Despite very hot weather over the past week post-burn systematic and targeted surveys were carried out at Boorabee and the Willows IPA. Due to recent rain events access to Boorabee across the other side of the Severn River was not possible during this survey so separate targeted surveys will be carried out next year with a focus on Koalas. The Willows property was showing the beneficial effects of recent sustained rainfall, with fresh green ground cover vegetation throughout.
The most significant and surprising result from the targeted surveys was the capture of a young male Spotted-tailed Quoll trapped on the southern edge of the Severn River Gorge. The significance of this capture is that this Nationally and State-listed threatened species had never previously been recorded from the IPA. The presence of a juvenile animal is also significant as it indicates breeding in the area.
“There has been pieces of quoll skeleton found on Willows IPA in the past, but with the capture of a live one it indicates that feral cat management and the cessation of 1080 baiting is having a positive effect on allowing the species to repopulate the area” (T.Potter 2015).
Other important records of threatened species from targeted trapping were a pregnant female South-eastern Long-eared Bat (Nationally and State-listed) from the edge of the Severn River Gorge and two individuals of the Eastern Cave Bat (State-listed) from near the Severn River Gorge and adjacent to Arrawatta Creek. Another threatened species, the Black-breasted Buzzard (State-listed) was observed soaring near the Willows bunkhouses and the record of this normally inland species is a first from the IPA. Camera traps were also deployed in suitable areas of habitat to opportunistically target Bettongs and Koalas and potentially any other invasive species such as feral pigs and goats. The cameras will be left out for a month and checked for results.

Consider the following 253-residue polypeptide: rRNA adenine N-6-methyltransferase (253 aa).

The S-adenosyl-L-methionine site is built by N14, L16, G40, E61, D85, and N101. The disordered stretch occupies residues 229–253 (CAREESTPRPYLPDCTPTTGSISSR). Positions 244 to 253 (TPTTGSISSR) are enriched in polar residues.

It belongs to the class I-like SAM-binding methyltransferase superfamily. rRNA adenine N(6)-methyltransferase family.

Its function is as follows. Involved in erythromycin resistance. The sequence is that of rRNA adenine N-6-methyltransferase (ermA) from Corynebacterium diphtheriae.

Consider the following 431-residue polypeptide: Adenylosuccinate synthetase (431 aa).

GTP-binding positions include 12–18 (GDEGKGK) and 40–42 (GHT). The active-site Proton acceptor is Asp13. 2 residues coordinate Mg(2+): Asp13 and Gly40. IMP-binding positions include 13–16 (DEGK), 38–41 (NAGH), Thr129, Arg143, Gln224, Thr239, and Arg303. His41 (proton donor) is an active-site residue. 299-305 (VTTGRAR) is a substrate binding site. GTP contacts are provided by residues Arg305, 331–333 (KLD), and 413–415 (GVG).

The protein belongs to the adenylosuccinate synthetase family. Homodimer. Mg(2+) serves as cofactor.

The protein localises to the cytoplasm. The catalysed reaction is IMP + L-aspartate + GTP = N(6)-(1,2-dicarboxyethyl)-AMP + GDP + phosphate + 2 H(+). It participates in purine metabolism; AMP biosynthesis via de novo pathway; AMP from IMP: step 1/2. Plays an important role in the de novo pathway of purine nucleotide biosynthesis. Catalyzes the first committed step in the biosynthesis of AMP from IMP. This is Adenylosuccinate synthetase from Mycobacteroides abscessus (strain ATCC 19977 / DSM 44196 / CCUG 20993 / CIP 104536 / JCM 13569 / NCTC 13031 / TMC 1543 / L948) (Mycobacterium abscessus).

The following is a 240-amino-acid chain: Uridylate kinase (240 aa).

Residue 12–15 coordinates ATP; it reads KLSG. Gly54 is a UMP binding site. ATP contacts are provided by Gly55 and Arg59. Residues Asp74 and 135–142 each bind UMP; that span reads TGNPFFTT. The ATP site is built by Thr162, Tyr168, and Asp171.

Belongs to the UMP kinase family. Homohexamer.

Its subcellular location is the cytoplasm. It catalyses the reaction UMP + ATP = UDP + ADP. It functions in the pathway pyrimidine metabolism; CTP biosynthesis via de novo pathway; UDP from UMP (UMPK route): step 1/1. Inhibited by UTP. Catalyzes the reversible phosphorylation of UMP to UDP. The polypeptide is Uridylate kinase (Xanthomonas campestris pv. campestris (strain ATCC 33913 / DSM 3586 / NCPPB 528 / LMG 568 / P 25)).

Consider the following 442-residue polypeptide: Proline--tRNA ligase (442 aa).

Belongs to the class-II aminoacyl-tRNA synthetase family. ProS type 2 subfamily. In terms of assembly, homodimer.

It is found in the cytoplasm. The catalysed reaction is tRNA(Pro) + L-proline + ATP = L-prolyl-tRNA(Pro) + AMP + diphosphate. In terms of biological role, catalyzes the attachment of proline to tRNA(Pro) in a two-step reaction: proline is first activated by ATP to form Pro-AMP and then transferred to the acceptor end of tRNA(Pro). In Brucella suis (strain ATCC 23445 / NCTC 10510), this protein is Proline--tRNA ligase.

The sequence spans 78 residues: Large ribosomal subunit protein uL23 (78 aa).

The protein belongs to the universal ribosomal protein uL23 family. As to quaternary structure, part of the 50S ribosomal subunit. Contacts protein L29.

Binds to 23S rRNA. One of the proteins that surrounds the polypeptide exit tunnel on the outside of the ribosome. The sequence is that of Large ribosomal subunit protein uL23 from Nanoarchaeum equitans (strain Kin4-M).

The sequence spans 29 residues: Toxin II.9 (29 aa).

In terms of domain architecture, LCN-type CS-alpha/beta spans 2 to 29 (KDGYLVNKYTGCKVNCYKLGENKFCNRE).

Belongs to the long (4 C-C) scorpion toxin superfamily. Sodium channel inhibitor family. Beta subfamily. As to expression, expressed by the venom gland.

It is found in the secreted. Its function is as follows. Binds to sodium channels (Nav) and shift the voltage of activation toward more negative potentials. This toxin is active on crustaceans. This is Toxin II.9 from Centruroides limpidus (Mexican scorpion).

Post-burn systematic surveys at the Severn River riparian plot yielded a number of records of threatened birds (State-listed), particularly declining woodland species. These comprised large flocks of the Little Lorikeet feeding at Blakely’s Red Gum flowers, a number of Brown Treecreepers with at least two recently-fledged young, a pair of Diamond Firetails building a nest, and individual Turquoise Parrots. Additional records of Turquoise Parrots, Brown Treecreepers and Diamond Firetails were made across the IPA.
An essential tool for conducting small mammal surveys is the Elliott trap in which a tasty bait of peanut butter and oats tempts animals in overnight so they can be removed, examined and released the following morning. Sometimes there are unexpected captures in these traps. Firesticks ecologist David Milledge was intrigued to find that a rather large Red-bellied Black Snake had spent the night in relative comfort in one of these small traps during the last systematic plot surveys in Willows IPA. Perhaps it was the dark enclosed space or maybe the residual smell from past rodent captures that enticed this reptile into the trap. Another interesting animal recorded by the landholders recently was this albino echidna, another example of the diversity found on the IPA.